Parents of missing teenager Nora Quoirin offer reward for information, as search enters its second week

A family photo of London teenager Nora Quoirin, who has been missing in Malaysia for more than a week.

(CNN)The parents of missing London teenager Nora Quoirin have offered a £10,000 ($12,000) reward for information leading to the return of their daughter, who vanished from a remote resort in Malaysia more than a week ago while on holiday with her family.

Search teams have been trawling the rainforest surrounding the Dusun resort since the 15-year-old, who has a learning disability, was found to be missing from her bedroom on Sunday, August 4.
Her parents said the reward money had been donated by an anonymous business in Belfast, Northern Ireland. The appeal comes as crowd-funded donations for Quoirin's family exceeded £100,000 ($120,000).
A fundraising page set up by her aunt had raised £91,195 by Monday, while another page collecting money in euros has so far generated nearly 15,000 euros ($16,800).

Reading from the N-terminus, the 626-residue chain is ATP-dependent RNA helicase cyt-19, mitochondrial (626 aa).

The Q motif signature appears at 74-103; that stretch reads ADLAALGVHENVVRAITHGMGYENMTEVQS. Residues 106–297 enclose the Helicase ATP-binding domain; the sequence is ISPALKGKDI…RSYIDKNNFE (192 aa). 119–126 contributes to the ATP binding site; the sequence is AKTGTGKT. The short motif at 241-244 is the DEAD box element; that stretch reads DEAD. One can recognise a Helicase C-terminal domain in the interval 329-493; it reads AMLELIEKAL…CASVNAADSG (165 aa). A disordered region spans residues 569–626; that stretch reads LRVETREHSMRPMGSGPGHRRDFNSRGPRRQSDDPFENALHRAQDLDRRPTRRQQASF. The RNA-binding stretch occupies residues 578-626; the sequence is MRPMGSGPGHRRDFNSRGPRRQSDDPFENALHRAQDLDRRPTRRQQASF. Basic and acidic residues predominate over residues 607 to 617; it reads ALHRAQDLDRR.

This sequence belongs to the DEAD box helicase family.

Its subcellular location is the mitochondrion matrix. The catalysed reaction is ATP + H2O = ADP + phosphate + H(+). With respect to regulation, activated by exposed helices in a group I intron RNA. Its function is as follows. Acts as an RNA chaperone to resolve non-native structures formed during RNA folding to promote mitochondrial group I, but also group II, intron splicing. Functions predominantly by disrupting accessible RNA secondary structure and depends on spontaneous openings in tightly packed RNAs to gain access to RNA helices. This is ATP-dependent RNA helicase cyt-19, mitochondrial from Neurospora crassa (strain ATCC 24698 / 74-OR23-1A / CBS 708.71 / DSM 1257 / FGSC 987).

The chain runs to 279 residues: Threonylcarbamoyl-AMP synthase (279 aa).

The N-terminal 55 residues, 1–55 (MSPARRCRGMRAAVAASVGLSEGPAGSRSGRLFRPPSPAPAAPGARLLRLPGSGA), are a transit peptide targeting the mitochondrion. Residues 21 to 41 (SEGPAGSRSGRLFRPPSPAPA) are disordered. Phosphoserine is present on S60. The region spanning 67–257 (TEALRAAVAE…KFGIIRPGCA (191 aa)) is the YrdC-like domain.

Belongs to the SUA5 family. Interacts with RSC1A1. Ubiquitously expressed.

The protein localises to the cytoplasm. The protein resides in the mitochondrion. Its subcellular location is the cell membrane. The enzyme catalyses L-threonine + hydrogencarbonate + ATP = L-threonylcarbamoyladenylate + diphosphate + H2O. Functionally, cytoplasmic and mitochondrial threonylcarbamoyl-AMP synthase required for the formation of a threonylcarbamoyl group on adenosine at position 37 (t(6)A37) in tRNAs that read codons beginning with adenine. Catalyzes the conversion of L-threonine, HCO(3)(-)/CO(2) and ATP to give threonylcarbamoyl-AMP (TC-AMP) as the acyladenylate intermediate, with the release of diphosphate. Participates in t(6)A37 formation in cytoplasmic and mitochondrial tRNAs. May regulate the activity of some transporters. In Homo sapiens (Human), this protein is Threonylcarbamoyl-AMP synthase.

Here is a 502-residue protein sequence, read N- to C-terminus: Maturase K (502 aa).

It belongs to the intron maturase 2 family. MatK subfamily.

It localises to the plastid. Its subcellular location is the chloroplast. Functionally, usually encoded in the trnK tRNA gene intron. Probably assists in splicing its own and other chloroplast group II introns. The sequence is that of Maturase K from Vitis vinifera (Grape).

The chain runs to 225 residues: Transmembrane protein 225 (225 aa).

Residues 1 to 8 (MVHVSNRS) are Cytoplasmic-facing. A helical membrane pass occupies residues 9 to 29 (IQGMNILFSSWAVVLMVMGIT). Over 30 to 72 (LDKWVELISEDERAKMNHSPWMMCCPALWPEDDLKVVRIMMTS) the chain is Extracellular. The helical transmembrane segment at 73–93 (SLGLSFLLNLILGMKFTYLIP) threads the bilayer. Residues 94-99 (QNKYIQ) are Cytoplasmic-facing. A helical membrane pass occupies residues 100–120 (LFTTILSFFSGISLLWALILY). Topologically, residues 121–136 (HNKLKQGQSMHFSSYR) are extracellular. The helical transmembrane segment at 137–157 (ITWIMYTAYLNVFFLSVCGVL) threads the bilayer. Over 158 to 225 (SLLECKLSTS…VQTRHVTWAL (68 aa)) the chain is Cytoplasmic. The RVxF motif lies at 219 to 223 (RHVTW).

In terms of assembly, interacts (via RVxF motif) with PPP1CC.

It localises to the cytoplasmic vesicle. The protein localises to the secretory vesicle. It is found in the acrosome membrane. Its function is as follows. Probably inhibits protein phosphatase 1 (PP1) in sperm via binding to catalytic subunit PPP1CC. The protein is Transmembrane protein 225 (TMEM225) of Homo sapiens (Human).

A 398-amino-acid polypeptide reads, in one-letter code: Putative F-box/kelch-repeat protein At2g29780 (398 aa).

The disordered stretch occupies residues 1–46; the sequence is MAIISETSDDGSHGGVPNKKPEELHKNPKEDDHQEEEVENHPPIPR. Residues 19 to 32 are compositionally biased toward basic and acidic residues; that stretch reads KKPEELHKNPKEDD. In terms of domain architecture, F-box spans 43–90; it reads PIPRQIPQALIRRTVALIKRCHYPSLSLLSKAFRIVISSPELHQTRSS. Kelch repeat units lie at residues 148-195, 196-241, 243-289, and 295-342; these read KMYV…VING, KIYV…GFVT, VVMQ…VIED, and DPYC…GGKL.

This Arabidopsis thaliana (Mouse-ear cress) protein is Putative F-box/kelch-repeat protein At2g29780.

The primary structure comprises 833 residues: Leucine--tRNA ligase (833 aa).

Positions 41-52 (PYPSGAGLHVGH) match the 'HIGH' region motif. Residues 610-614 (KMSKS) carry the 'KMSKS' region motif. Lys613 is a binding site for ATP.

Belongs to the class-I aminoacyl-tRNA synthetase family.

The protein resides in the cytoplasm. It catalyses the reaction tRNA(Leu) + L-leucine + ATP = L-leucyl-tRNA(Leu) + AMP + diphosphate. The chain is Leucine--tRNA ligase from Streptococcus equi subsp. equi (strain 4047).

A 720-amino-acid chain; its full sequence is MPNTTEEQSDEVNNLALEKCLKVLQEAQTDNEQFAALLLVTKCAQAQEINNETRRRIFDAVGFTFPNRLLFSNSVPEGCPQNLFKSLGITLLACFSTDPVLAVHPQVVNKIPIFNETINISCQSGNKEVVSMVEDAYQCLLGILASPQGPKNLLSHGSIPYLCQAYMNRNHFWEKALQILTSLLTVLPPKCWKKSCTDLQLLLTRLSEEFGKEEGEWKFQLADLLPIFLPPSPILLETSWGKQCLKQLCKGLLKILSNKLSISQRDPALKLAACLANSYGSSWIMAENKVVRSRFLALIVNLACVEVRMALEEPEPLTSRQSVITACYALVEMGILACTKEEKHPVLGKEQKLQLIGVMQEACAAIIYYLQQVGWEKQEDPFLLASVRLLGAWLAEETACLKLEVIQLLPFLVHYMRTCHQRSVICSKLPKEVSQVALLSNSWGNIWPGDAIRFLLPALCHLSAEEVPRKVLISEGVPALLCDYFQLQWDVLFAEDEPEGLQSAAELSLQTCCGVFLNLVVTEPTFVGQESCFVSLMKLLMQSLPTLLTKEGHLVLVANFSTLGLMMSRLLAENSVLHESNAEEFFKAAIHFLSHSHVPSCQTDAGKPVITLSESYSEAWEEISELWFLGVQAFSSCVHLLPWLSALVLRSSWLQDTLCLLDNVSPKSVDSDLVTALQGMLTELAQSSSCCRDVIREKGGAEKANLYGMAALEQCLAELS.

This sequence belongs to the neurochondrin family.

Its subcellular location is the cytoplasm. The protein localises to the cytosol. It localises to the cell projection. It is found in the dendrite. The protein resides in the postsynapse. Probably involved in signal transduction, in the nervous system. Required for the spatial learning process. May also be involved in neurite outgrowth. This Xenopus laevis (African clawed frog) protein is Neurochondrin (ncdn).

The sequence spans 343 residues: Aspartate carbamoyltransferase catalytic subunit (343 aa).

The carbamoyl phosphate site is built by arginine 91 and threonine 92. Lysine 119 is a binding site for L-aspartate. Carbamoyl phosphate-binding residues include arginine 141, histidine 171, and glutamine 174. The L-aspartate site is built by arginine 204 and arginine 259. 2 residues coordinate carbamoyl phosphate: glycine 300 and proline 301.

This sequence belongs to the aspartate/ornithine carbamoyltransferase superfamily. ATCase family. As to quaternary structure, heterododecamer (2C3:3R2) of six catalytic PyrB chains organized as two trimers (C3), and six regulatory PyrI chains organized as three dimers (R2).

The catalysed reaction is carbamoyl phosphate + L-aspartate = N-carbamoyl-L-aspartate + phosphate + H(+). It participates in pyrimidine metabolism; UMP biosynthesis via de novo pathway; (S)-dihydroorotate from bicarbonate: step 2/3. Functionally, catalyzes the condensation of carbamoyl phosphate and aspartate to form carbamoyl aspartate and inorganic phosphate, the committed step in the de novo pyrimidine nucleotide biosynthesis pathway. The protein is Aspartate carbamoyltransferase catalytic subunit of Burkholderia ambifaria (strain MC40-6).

"Nóra would not know how to get help and would never leave her family voluntarily," her aunt wrote in the appeal. "Nóra is a child with special needs and has learning and developmental disabilities which make her especially vulnerable and we fear for her safety."
    "Her parents and our families in Ireland and France are distraught by her disappearance," she added.
    Quoirin's parents noticed an open window in their accommodation on August 4 and believe she may have been abducted. Though Malaysian police have also been exploring the possibility that she went missing on her own, her parents have said they have "no reason" to believe she wandered off alone.
    Sniffer dogs and helicopters have been deployed and local volunteers are helping with the search. Posters showing Quoirin's face have also been distributed across the region.
    The teenager was born with holoprosencephaly, a rare disorder affecting the brain's development. Her communication abilities are limited and she cannot write more than a few words.
    Her balance is also affected and she struggles with coordination.
    "Nóra is a very special person. She is fun, funny, and extremely loving. With her family, she is very affectionate -- family is her whole world and she loves to play games, like Cat Bingo, with us," her parents said in a statement last week. "She likes to tell us silly jokes and wear clever, colourful t-shirts. She is not like other teenagers. She is not independent and does not go anywhere alone."
    "Nóra is very sensitive. Outside the family, Nóra is very s